We’re done. We nursed for two years, three months, and five days, and now we are finished. Check that life milestone off the list. My first baby is a big girl now.
It’s been three weeks and my boobs still hurt. And so does my heart. I’m angry, sad, and a touch melodramatic. While I know it was a good time to do it, and I knew it would be hard, I didn’t think it would be this hard.
Charlotte is doing fine, and I am a basket case.
The timing was right. I went away for five days to sunny Southern California for a work conference, and Charlotte stayed home in Seattle with her dad. I’ve tried weaning by going away, unsuccessfully, two other times in the past year. This time around, I figured with no other upcoming solo travel opportunities on the horizon, I better just do it. We’ve been talking since she turned 2 that the milk in mommy’s booboos was running out because Charlotte was getting to be such a big girl and didn’t need it anymore. So, the morning before I headed off to the airport, we had our final morning nursing snuggle.
The first two days away I had to pump a bit because I was uncomfortable with my rock-hard milk-filled breasts. By the time I got back home, they still hurt, but the milk was pretty much gone. Charlotte has asked a few times to nurse, but is mostly satisfied with the response that there is no more milk in there. Instead she has a “milkie bottle” and likes to hold one of my boobs or put her cheek against my breast while she slurps away. We’ve moved on from nursing to just fondling. I guess I sort of got my boobs back. I’m not terribly concerned about her still having a bottle for milk. She isn’t into pacifiers and it’s been super helpful to embrace the bottle as an alternative to breastfeeding during this transition.
But what is my alternative? What do I get to make me feel better?
Thank goodness for the internet. After Googling side effects of weaning, I feel better that my pain and angst is fairly common. It ought to subside after my next menstrual cycle when my hormones will allegedly balance out again. They better, because right now I am all tears, bloat, and fatigue.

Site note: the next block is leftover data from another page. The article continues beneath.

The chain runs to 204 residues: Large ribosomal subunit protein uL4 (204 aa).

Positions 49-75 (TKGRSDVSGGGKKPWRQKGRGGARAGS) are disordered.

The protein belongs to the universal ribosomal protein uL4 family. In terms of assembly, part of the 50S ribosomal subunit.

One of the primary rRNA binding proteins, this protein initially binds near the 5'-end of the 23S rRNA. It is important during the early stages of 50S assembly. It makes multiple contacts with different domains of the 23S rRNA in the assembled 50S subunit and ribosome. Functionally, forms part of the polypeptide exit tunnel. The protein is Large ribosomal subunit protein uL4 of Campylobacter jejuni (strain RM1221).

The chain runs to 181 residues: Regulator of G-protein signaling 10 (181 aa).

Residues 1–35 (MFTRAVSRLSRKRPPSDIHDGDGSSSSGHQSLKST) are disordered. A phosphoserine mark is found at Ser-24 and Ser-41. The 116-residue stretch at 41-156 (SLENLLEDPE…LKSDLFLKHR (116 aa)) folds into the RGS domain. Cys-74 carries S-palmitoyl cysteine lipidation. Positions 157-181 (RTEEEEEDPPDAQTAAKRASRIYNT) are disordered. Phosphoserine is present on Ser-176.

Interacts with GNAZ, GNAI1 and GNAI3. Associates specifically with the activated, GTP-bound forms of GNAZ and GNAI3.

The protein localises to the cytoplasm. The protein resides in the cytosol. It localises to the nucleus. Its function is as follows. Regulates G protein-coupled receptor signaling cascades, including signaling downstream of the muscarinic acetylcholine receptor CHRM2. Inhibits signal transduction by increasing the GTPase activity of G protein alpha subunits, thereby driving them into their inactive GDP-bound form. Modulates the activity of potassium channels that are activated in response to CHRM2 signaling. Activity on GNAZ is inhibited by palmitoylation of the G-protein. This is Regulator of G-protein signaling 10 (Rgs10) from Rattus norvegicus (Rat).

We watched It’s a Wonderful Life last week on TV and I cried at the end of every scene. At the commercial break, my husband would suggest we switch the channel, and I would just cry harder.
I thought I might lose a few pounds when I finished breastfeeding, but I guess that only happens when you stop when the baby is still a baby. Instead, I have gained three pounds and despite returning to counting food points, those pounds don’t seem to be coming off. (I know–worse things have happened to the Jewish people. Three pounds is certainly not the end of the world, but I don’t want to have to go back to my post-pregnancy pants when I’ve been back in my pre-pregnancy pants the past year.)
I also thought I might get back that loving feeling that’s been pretty much gone, gone, gone the past two years. No such luck. Sorry, babe. I’m tired. More tired than usual, even considering the fact that I haven’t had more than half a dozen uninterrupted night’s sleep in two plus years.
One of my personal self-anointed big gold stars of parenting was the fact that I was still nursing my daughter past 2 years old. Even though I have gone back to work full-time and we sometimes rely a little too much on screen time and a few too many gummy bears to placate her terrible two-ness, I felt like I was offsetting some of my less than stellar parenting acts with breastfeeding. Now, I got bupkis.
So what’s up with weaning? I know plenty of moms who stopped nursing their babies or toddlers at various ages. Many who claim their little one simply lost interest at 6 to 12 months or those who got pregnant with number two and say their nursing toddler said the milk tasted bad and stopped. I haven’t heard so much from my friends who nursed into toddlerhood that is was really hard, for them. Maybe I’m getting my just dessert since I had an easy time with pregnancy, labor, delivery, and breastfeeding.
For me, this has been the toughest stage yet. Weaning has left me deflated, in every sense of the word.